Corporates opt for in-house social networks
What would Facebook look like without photos of drunken nights out and tales of misbehaving cats? It might look a lot like the internal social network at the offices of Nikon Instruments. The tone is decidedly businesslike, as employees exchange messages about customer orders, new products and closing deals.
The general rule is that “if you don’t want your company CEO to see it, don’t post it”, said John G Bivona, customer relations manager at Nikon Instruments, which makes microscopes. As social networks increasingly dominate communications in private lives, businesses of all sizes — from tiny start-ups to midsize companies like Nikon to behemoths like Dell — are adopting them for the workplace. Although it is difficult to quantify how many companies use internal social networks, a number of corporate software companies have sensed the opportunity and offer various systems, some free to existing customers, others that charge a fee per user.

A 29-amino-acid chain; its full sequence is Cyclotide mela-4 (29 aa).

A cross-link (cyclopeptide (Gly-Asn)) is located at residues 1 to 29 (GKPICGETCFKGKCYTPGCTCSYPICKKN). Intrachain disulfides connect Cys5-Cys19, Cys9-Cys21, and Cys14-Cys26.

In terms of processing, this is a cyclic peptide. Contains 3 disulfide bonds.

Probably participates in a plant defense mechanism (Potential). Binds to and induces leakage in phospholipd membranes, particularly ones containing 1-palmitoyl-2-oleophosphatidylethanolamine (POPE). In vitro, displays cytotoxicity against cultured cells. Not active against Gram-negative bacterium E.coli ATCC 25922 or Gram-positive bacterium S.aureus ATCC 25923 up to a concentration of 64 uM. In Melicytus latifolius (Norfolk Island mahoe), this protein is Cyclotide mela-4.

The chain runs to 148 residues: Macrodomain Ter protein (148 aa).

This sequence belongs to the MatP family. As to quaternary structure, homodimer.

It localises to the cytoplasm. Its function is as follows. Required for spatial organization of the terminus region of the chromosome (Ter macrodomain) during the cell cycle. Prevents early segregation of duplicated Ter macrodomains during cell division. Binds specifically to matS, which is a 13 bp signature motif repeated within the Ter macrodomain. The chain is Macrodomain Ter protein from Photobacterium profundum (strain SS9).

It’s one more instance of how consumer technology trends, like the use of tablet computers, are crossing into office life. Because of Facebook, most people are already comfortable with the idea of “following” their colleagues. But in the business world, the connections are between colleagues, not personal friends or family, and the communications are meant to be about work matters — like team projects, production flaws and other routine business issues. At Nikon, for example, which employs 500 people in offices throughout the United States, Canada and Brazil, a code of conduct for using the service leaves little room for the idle chitchat that is pervasive on Facebook.